I was just looking at some tilt-shift photos. For those who’ve never seen any (some samples are available here and here, and of course, above), the technique is a way to make real sights look like they are tiny models. Beyond simply being clever and looking cool, the technique can force you to look with new eyes.
Surely one of the greatest purposes of art is to force one to look at something anew and to see it differently than they previously had. Tilt-shift photography does that very effectively. It baldly asks the difficult question of “Why?” A picture of commuters shows a reality we understand well. A tilt-shift picture of commuters forces one to take a step back and ask why is this thing occurring?
Surely there are 100 very valid reasons. People need money to live in this modern world. The surest way to get money is to exchange your time for it. The surest way to be able to exchange your time for it is to regularly go to a place were there is a concentration of work in need of people with time. And thus: commuting.
It’s all so rational that it’s almost impossible to question. But, look at a tilt-shift photo of a model train pulling into a model train station with model people preparing to board and that whole logic becomes alien. These people look small and their world looks small and their routine looks small. They are small.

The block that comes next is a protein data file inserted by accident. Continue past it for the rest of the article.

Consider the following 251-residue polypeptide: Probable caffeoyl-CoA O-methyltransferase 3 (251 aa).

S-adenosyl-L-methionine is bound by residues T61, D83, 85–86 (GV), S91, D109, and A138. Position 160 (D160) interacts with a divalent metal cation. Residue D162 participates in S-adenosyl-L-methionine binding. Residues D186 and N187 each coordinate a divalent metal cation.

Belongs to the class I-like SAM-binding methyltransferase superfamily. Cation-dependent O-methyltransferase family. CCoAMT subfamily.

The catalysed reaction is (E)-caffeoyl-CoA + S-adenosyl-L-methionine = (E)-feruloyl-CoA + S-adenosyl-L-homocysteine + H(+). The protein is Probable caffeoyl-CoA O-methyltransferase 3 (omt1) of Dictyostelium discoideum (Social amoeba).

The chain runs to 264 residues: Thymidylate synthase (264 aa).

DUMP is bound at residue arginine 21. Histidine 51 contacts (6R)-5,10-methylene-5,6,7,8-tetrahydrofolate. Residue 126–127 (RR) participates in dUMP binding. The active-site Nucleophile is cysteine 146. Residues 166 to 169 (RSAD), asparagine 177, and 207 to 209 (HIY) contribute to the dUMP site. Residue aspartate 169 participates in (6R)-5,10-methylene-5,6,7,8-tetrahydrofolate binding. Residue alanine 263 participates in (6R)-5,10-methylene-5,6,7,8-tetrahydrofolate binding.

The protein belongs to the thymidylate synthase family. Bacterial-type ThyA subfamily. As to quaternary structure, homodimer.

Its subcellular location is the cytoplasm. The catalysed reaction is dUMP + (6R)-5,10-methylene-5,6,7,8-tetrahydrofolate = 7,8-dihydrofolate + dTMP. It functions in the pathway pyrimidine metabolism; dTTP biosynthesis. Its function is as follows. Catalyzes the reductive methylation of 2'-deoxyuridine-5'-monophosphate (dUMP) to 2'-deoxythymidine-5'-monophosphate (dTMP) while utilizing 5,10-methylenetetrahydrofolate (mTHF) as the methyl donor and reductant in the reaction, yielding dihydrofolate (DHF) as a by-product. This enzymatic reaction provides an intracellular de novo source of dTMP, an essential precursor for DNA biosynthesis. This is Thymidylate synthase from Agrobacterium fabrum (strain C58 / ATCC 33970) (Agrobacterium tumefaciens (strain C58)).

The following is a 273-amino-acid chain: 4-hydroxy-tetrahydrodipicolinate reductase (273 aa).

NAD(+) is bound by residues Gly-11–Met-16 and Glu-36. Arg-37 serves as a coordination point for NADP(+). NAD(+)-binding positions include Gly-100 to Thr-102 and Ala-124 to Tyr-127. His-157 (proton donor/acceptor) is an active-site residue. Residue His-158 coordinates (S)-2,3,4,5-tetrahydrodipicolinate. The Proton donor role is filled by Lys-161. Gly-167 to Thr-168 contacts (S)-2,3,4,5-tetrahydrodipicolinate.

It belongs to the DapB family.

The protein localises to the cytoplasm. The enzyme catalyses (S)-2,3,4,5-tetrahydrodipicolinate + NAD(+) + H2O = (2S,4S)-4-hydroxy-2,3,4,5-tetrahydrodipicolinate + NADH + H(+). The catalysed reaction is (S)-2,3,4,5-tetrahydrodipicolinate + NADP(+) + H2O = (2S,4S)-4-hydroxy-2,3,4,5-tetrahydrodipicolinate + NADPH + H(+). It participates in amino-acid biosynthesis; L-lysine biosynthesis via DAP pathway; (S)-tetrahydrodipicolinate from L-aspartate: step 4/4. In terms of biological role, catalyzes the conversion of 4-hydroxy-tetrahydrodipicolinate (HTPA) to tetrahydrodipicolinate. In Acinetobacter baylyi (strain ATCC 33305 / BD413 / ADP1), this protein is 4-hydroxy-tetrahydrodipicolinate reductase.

I am small.
Being small is generally taken in one of two ways. One is either comfortable or uncomfortable with it. I’m not sure which, if either, is preferable.
One can see their smallness in the face of the epic vastness of the universe as a great relief. Proof that the biggest mistakes you’ve ever made in your life are of little consequence. That time marches forward whether you succeed or fail, so there’s no use fretting much over your failings. This thinking can, however, give way to a nihilism that leaves me cold. A “it doesn’t matter” attitude can reject the fact that what one does in their life does matter, if only because all those other people are just as small as they are.
Discomfort is the opposite to that nihilistic tendency. Truly, it says, that picture does make you look small, and consideration of the whole universe makes your failures small. But we don’t live from far away or behind tilt-sift photographs. We live in it among small inconsequential people on a small inconsequential planet. If everything’s small, it’s all really quite large.
This thinking can, however, give rise to concerns out-of-balance with reality. The kind of concern that makes even a small error seem like an utter catastrophe. I’m not comfortable with that either.
There is, I think, no great comfort in being incredibly small nor incredibly large. No great comfort to be found in being completely powerless or fully omnipotent. So I guess that means I’ll just try to be as medium-sized as I can be.